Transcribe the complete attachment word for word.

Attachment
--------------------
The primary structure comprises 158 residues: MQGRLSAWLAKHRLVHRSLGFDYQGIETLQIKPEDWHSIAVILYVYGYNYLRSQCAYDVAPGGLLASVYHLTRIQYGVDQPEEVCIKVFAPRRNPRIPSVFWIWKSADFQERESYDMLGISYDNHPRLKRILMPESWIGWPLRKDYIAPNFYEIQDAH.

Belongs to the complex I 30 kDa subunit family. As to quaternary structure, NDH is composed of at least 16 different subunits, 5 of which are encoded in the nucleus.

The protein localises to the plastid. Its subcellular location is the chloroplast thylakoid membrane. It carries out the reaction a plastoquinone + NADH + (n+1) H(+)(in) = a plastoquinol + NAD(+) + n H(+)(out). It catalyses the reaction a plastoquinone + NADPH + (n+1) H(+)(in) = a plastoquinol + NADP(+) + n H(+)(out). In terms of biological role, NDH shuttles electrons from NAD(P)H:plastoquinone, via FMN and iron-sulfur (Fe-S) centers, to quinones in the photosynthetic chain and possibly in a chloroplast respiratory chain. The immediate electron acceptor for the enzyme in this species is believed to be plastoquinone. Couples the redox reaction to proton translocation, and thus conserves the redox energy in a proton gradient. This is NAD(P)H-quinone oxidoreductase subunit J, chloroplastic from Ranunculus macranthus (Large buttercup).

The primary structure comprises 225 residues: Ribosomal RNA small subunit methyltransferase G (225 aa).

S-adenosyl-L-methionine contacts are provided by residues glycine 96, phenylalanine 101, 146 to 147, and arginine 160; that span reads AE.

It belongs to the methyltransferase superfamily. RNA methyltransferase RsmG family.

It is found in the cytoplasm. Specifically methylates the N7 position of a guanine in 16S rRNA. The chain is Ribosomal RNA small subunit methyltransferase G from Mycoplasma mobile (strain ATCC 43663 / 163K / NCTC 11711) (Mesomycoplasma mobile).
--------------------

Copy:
The primary structure comprises 158 residues: MQGRLSAWLAKHRLVHRSLGFDYQGIETLQIKPEDWHSIAVILYVYGYNYLRSQCAYDVAPGGLLASVYHLTRIQYGVDQPEEVCIKVFAPRRNPRIPSVFWIWKSADFQERESYDMLGISYDNHPRLKRILMPESWIGWPLRKDYIAPNFYEIQDAH.

Belongs to the complex I 30 kDa subunit family. As to quaternary structure, NDH is composed of at least 16 different subunits, 5 of which are encoded in the nucleus.

The protein localises to the plastid. Its subcellular location is the chloroplast thylakoid membrane. It carries out the reaction a plastoquinone + NADH + (n+1) H(+)(in) = a plastoquinol + NAD(+) + n H(+)(out). It catalyses the reaction a plastoquinone + NADPH + (n+1) H(+)(in) = a plastoquinol + NADP(+) + n H(+)(out). In terms of biological role, NDH shuttles electrons from NAD(P)H:plastoquinone, via FMN and iron-sulfur (Fe-S) centers, to quinones in the photosynthetic chain and possibly in a chloroplast respiratory chain. The immediate electron acceptor for the enzyme in this species is believed to be plastoquinone. Couples the redox reaction to proton translocation, and thus conserves the redox energy in a proton gradient. This is NAD(P)H-quinone oxidoreductase subunit J, chloroplastic from Ranunculus macranthus (Large buttercup).

The primary structure comprises 225 residues: Ribosomal RNA small subunit methyltransferase G (225 aa).

S-adenosyl-L-methionine contacts are provided by residues glycine 96, phenylalanine 101, 146 to 147, and arginine 160; that span reads AE.

It belongs to the methyltransferase superfamily. RNA methyltransferase RsmG family.

It is found in the cytoplasm. Specifically methylates the N7 position of a guanine in 16S rRNA. The chain is Ribosomal RNA small subunit methyltransferase G from Mycoplasma mobile (strain ATCC 43663 / 163K / NCTC 11711) (Mesomycoplasma mobile).